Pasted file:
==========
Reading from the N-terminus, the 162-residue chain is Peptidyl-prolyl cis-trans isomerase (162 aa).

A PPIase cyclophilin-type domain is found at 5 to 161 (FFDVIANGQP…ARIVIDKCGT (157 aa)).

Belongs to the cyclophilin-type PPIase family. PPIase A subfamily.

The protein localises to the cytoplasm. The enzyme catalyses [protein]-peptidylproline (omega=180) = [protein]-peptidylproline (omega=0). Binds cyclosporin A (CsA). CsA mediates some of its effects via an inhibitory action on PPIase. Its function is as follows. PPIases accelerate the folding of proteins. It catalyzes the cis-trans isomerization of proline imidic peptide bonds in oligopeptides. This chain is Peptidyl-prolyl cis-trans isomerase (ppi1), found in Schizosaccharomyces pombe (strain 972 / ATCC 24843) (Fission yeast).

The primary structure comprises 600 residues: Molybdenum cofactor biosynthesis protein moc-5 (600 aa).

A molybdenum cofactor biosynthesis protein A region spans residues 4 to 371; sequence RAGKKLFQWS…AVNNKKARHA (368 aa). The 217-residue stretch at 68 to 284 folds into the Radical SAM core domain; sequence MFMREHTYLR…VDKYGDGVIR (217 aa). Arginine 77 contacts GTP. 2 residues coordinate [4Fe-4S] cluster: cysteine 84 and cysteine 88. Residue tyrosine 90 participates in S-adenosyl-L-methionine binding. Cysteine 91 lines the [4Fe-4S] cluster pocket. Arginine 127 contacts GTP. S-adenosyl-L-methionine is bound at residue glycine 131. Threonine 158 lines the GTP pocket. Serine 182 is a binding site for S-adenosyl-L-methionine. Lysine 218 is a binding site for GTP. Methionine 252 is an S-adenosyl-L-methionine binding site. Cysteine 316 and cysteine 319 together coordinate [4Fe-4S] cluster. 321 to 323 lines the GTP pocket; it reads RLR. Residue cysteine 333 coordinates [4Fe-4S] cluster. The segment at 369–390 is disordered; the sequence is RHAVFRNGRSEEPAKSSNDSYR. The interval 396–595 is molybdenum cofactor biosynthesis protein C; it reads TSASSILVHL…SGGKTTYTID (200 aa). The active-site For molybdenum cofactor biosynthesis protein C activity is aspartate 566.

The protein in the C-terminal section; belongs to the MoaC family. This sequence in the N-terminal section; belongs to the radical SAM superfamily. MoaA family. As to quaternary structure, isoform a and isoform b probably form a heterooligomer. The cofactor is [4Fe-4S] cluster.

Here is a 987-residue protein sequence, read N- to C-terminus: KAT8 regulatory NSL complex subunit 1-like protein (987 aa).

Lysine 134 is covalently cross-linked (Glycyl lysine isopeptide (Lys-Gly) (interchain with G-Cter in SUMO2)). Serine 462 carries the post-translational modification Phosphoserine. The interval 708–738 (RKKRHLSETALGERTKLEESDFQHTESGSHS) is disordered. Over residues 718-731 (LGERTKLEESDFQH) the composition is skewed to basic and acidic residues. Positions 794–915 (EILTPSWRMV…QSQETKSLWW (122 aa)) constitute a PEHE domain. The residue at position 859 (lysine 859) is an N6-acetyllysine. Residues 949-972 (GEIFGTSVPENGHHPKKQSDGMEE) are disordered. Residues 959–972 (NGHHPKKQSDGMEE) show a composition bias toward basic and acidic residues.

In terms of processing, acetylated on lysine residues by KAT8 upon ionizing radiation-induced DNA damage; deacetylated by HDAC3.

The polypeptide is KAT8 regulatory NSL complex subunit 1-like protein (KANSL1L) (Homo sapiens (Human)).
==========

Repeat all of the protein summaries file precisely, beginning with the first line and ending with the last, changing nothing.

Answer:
Reading from the N-terminus, the 162-residue chain is Peptidyl-prolyl cis-trans isomerase (162 aa).

A PPIase cyclophilin-type domain is found at 5 to 161 (FFDVIANGQP…ARIVIDKCGT (157 aa)).

Belongs to the cyclophilin-type PPIase family. PPIase A subfamily.

The protein localises to the cytoplasm. The enzyme catalyses [protein]-peptidylproline (omega=180) = [protein]-peptidylproline (omega=0). Binds cyclosporin A (CsA). CsA mediates some of its effects via an inhibitory action on PPIase. Its function is as follows. PPIases accelerate the folding of proteins. It catalyzes the cis-trans isomerization of proline imidic peptide bonds in oligopeptides. This chain is Peptidyl-prolyl cis-trans isomerase (ppi1), found in Schizosaccharomyces pombe (strain 972 / ATCC 24843) (Fission yeast).

The primary structure comprises 600 residues: Molybdenum cofactor biosynthesis protein moc-5 (600 aa).

A molybdenum cofactor biosynthesis protein A region spans residues 4 to 371; sequence RAGKKLFQWS…AVNNKKARHA (368 aa). The 217-residue stretch at 68 to 284 folds into the Radical SAM core domain; sequence MFMREHTYLR…VDKYGDGVIR (217 aa). Arginine 77 contacts GTP. 2 residues coordinate [4Fe-4S] cluster: cysteine 84 and cysteine 88. Residue tyrosine 90 participates in S-adenosyl-L-methionine binding. Cysteine 91 lines the [4Fe-4S] cluster pocket. Arginine 127 contacts GTP. S-adenosyl-L-methionine is bound at residue glycine 131. Threonine 158 lines the GTP pocket. Serine 182 is a binding site for S-adenosyl-L-methionine. Lysine 218 is a binding site for GTP. Methionine 252 is an S-adenosyl-L-methionine binding site. Cysteine 316 and cysteine 319 together coordinate [4Fe-4S] cluster. 321 to 323 lines the GTP pocket; it reads RLR. Residue cysteine 333 coordinates [4Fe-4S] cluster. The segment at 369–390 is disordered; the sequence is RHAVFRNGRSEEPAKSSNDSYR. The interval 396–595 is molybdenum cofactor biosynthesis protein C; it reads TSASSILVHL…SGGKTTYTID (200 aa). The active-site For molybdenum cofactor biosynthesis protein C activity is aspartate 566.

The protein in the C-terminal section; belongs to the MoaC family. This sequence in the N-terminal section; belongs to the radical SAM superfamily. MoaA family. As to quaternary structure, isoform a and isoform b probably form a heterooligomer. The cofactor is [4Fe-4S] cluster.

Here is a 987-residue protein sequence, read N- to C-terminus: KAT8 regulatory NSL complex subunit 1-like protein (987 aa).

Lysine 134 is covalently cross-linked (Glycyl lysine isopeptide (Lys-Gly) (interchain with G-Cter in SUMO2)). Serine 462 carries the post-translational modification Phosphoserine. The interval 708–738 (RKKRHLSETALGERTKLEESDFQHTESGSHS) is disordered. Over residues 718-731 (LGERTKLEESDFQH) the composition is skewed to basic and acidic residues. Positions 794–915 (EILTPSWRMV…QSQETKSLWW (122 aa)) constitute a PEHE domain. The residue at position 859 (lysine 859) is an N6-acetyllysine. Residues 949-972 (GEIFGTSVPENGHHPKKQSDGMEE) are disordered. Residues 959–972 (NGHHPKKQSDGMEE) show a composition bias toward basic and acidic residues.

In terms of processing, acetylated on lysine residues by KAT8 upon ionizing radiation-induced DNA damage; deacetylated by HDAC3.

The polypeptide is KAT8 regulatory NSL complex subunit 1-like protein (KANSL1L) (Homo sapiens (Human)).